After you’ve decided on a chunking strategy and your data is split, we can now take the text chunks and create embeddings from them.

Talking Semantics

Embeddings are a way to represent words as vectors, which are lists of numbers in multidimensional space. You can explore an interactive example of this concept here.

By selecting one of the embeddings – single words in this case – you can see the closest related words. These words are given a score that indicates how close they are in this space, which allows the model to understand the relationships between different concepts.

Using Tensorflow’s interactive vector space we can visualize how words are related to one another

This same logic holds true for larger bodies of text as well. For instance, "the dog chased the frisbee" would live in a similar vector space to "a puppy chased a disc." Although there is not a single shared word between the two phrases, the model understands these concepts are semantically the same.

Now that we have created our embeddings and gained a better understanding of how LLMs process language, we need to find a way to store this information to query later.

Storing the Knowledge

There are several options available for storing vectors, including some locally hosted options, but for ease of use and stability in production we will use Pinecone to store our vectors.

Once our store is set up, we can upload our embeddings created in the previous step and we are ready to make our first semantic search against our data. Our search will return related documents, along with the similarity scores and any provided metadata.

Even a seemingly unrelated search will bring back a result, but we can filter out ones with low scores

You’ll notice that even if the queries are unrelated to your data, they will still return results. However, we can use the similarity score to filter out low-ranking documents and keep only the best possible context for our model.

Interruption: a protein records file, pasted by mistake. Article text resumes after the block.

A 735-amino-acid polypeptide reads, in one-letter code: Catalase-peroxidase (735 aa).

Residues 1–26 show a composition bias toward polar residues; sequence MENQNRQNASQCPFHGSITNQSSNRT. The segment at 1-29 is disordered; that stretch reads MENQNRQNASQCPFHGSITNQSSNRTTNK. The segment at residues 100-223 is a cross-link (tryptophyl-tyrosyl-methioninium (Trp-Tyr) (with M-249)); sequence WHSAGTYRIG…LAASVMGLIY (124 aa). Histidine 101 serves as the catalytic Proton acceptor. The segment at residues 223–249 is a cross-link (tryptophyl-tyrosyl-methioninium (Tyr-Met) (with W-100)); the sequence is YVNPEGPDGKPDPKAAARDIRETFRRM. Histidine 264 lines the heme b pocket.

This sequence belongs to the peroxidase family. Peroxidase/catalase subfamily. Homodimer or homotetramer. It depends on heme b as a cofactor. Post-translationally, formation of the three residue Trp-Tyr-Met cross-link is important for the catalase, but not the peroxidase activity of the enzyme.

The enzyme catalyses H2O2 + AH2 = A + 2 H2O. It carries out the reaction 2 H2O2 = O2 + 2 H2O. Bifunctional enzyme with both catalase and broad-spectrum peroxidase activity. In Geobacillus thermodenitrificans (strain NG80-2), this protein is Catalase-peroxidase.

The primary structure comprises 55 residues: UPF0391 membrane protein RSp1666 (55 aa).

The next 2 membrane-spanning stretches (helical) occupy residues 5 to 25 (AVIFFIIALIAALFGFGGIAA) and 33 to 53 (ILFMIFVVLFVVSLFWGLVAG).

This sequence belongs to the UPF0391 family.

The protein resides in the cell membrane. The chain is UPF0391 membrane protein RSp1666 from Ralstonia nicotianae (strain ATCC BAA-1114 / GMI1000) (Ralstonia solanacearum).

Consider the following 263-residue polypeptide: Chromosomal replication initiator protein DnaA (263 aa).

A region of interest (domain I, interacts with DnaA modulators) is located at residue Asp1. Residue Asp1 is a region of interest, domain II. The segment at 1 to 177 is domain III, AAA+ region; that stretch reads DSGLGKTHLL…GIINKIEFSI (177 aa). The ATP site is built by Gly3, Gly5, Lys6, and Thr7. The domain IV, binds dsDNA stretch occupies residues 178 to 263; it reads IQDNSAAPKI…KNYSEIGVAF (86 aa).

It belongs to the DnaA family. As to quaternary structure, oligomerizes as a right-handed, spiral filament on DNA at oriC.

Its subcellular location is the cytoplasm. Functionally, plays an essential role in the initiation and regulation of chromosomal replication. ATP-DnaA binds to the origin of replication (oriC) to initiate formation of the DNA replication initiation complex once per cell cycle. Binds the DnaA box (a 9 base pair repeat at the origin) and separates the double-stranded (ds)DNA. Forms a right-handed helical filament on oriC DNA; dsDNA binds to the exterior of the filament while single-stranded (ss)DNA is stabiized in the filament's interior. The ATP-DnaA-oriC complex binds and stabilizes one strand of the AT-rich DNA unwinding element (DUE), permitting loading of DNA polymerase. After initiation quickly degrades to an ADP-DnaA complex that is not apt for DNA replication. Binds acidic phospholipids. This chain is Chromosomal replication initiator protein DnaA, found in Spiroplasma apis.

We can also attach metadata to our documents, such as the URL or page number, which we can later filter by or return as part of the response.

Talking to AI

With our query and related documents in hand, we can pass the highest scoring results to a language model to generate a response. We will use a prompt that instructs the language model to answer the user's question with the given context.

Here we can also tell the model to respond with something like “I don’t know, please provide more context” if it doesn’t have enough information to properly answer the question. This is an important step, because the models may hallucinate a response if not given instruction on how to handle cases where it doesn’t have the proper information.

Along with the base response we can append any of our metadata so that the user can look up the corresponding information with the search. This helps to further validate the accuracy of the response and provides insights on how the model is answering your questions based on your documents.

Creating a Flywheel

One of the most powerful aspects of integrating AI into your systems is the ability to create a feedback loop. If set up correctly and cared for, this self-perpetuating cycle can continuously improve your chatbot and the experience for your users.

The basic process of the AI and user feedback loop involves collecting user queries and model responses, and then adding a mechanism for users to rate these responses. This feedback can be invaluable for understanding how well your chatbot is performing and identifying areas where improvements can be made.

In addition to improving the chatbot's performance, this feedback loop can help provide insights into your documentation. If certain queries consistently result in poor responses, it may indicate that these areas of your documentation are unclear or lacking in detail. By addressing these issues, you can improve the quality of your knowledge base and ensure it provides the most accurate and helpful information possible.

By establishing this continuous refinement process, you can ensure your chatbot remains up-to-date, relevant, and increasingly efficient. This not only provides an ever-improving user experience but also helps your organization stay ahead in the fast-paced world of AI technology.

Closing Thoughts

In the age of information, the ability to quickly access and understand knowledge is critical. Leveraging AI chatbots like ChatGPT to interact with your knowledge base can significantly improve the user experience, making information more accessible and digestible.

At Knapsack, we're excited about AI's potential to transform how we interact with information. We're continuously exploring new ways to use AI to enhance workflows, accelerate learning, and improve user experiences. We look forward to sharing more of our work with you in the future.

In the meantime, be sure to check out our talk on AI at the Future of Design Systems Conference to learn more about how we see this transformative technology shaping the future.